South Korea’s financial regulator has launched an investigation into possible interest rate manipulation by four of the country’s banks, according to a BBC report.
The banks — Kookmin, Shinhan, Woori and Hana — are being investigated for possible collusion over setting of certificates of deposit (CD), which are used to determine interest rates on loans.
This is the latest scandal to hit the global banking industry and follows the LIBOR-rigging of Barclays, as well as yesterday’s news of HSBC being used to launder dirty funds, including Mexican drug money.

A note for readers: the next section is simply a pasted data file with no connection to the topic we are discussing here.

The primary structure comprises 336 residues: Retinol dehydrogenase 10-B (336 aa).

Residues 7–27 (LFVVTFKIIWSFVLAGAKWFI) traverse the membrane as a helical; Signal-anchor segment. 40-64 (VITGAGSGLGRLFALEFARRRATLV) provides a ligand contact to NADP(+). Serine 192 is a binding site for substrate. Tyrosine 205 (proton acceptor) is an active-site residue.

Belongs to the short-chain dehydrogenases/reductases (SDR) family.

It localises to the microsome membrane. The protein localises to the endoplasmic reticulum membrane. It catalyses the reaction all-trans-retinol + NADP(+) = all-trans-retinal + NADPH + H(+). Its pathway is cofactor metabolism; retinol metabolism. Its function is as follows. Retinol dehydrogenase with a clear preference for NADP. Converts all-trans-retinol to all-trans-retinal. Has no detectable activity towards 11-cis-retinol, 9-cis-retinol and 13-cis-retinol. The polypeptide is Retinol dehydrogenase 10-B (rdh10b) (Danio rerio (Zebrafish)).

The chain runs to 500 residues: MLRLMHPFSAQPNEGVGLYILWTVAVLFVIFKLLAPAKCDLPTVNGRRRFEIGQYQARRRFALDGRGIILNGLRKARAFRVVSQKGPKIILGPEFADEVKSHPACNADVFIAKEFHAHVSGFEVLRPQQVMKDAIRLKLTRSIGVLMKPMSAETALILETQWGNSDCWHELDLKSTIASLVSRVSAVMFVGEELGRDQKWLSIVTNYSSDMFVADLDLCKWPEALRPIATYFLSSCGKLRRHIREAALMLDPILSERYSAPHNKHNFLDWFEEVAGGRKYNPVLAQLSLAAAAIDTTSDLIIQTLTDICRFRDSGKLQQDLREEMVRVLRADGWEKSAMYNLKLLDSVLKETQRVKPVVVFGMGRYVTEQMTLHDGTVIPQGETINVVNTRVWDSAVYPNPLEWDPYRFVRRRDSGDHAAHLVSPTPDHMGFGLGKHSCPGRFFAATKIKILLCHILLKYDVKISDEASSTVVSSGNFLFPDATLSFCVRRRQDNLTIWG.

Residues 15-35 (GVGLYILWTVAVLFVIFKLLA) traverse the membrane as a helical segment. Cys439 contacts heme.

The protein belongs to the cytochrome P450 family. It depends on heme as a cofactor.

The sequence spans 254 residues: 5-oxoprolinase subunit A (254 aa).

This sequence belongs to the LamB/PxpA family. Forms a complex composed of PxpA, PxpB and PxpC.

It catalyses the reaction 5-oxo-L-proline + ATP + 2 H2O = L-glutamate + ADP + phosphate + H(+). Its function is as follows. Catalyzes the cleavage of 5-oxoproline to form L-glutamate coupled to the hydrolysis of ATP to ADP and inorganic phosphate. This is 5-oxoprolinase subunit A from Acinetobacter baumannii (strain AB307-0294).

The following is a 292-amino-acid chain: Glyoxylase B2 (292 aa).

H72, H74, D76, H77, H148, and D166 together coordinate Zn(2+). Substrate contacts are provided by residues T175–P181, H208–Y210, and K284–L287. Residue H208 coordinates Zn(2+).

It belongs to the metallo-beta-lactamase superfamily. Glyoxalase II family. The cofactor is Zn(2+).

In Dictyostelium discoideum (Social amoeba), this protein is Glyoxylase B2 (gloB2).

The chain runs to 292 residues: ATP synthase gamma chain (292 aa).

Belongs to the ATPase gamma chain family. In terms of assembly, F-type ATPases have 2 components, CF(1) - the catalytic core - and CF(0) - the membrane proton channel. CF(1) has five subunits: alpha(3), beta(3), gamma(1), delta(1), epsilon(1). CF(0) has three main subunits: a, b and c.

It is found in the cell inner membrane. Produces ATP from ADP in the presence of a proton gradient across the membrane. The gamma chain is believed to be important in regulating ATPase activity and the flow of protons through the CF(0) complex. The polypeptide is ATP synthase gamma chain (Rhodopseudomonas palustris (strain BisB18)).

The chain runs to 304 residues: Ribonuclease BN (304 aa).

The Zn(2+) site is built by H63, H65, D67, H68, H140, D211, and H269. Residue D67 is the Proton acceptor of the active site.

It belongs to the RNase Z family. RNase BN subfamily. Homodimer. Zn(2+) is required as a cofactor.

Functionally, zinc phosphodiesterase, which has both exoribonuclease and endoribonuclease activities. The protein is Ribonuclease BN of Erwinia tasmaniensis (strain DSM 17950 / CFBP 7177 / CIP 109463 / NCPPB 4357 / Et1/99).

“If the investigation finds collusion, there will be significant fines. Even if there was no collusion, it’s highly likely that the government’s motive behind the investigation is to lower household lending rates by inducing a fall in CD rates,” said Taurus Investment analyst Andy Lee said in a research report.
Shares in the four banks under investigation fell on the news of the investigation, with Hana leading the drop with a fall of 2.7%. The banks have confirmed that they are being investigated and according to news agency Reuters, no foreign-based financial companies are understood to involved in the alleged rate-rigging.